“I think we have done a great job with COVID,” Trump says.
“Sir, excuse me. Cases are up in about 40 states,” Stahl replies.
Trump acknowledges the increase in cases but attributes them only to an increase in testing, a claim that public health experts have said is misleading.
“Because we do so much testing, the fake news media loves to say, cases are up. The fact is we have done a very good job,” Trump says.
The president also continued to insist that the U.S. is turning the corner on the virus, a claim that is out of step with his top health officials’ warnings about the risk of a resurgence.
“We have turned the corner. We understand the disease. We understand the elderly and we are taking care of them,” Trump says.
At one point, Trump grows agitated with Stahl’s characterization of his recent plea to suburban women to “please like me” at a campaign rally. Trump insists angrily that he made the remark in jest.
“You said the other day to suburban women, 'Will you please like me?'” Stahl says in a pleading voice.
“Oh I didn’t say that. You know, that is so misleading the way you said it. I say jokingly, suburban women you should love me because I’m giving you security and I got rid of the worst regulation,” Trump says.
“See, the way you said that is why people think of you and everyone else as fake news," Trump continues. “I said that in a joking way. The way you have it is like I’m begging.”
Trump's grievances with the media have intensified down the stretch of the presidential campaign.
He has targeted Fox News anchor Chris Wallace over his moderation of the first debate with Biden; he lashed out at C-SPAN anchor Steve Scully before he was set to moderate the second debate, which was ultimately canceled; and he decried NBC's Savannah Guthrie's handling of a town hall event last week held in Florida.
Trump has spent the days leading up to Thursday's debate attacking Welker based on donations her parents made to Democrats.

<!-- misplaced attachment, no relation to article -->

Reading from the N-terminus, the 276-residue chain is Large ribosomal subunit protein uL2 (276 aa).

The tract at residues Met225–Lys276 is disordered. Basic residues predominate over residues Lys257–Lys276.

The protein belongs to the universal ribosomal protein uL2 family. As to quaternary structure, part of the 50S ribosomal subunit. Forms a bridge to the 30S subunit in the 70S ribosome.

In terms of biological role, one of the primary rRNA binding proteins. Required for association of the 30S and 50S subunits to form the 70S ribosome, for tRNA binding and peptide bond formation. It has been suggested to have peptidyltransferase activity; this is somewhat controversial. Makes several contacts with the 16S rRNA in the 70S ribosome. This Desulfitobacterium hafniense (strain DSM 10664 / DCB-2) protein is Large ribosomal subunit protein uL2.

It wasn’t pretty. To use a sports analogy: it was winning ugly. Especially when the projected loser racked up some 70 million votes. But Donald Trump’s botched plays and self-inflicted sacks throughout the year—along with Joe Biden’s steady hand and his and Kamala Harris’s appeal to an array of constituencies—contributed, cumulatively, to the Democrat’s winning margin in the key battleground states. No amount of working the refs (or Hail Marys to come) will change the final score.
Deutsche Bank is aiming to end any financial ties to President Trump after the United States elections due to negative attention the bank has received as a result of the relationship, Reuters reported Tuesday.
Democratic presidential nominee Joe Biden is leading in most national and state-level polls one day before Election Day, leaving his supporters cautiously optimistic as they near the finish line. Polling shows Biden with leads in Michigan, Pennsylvania, and Wisconsin — three states that contributed to President Trump’s unexpected victory in 2016. The former vice president is also making inroads in other battlegrounds like Florida, Texas, North Carolina, Ohio and Georgia. The FiveThirtyEight forecasting model gives Biden a 90-percent chance of winning the election.
President Donald Trump signaled early Monday morning that he may fire Dr. Anthony Fauci, the nation’s top infectious disease expert, after Election Day.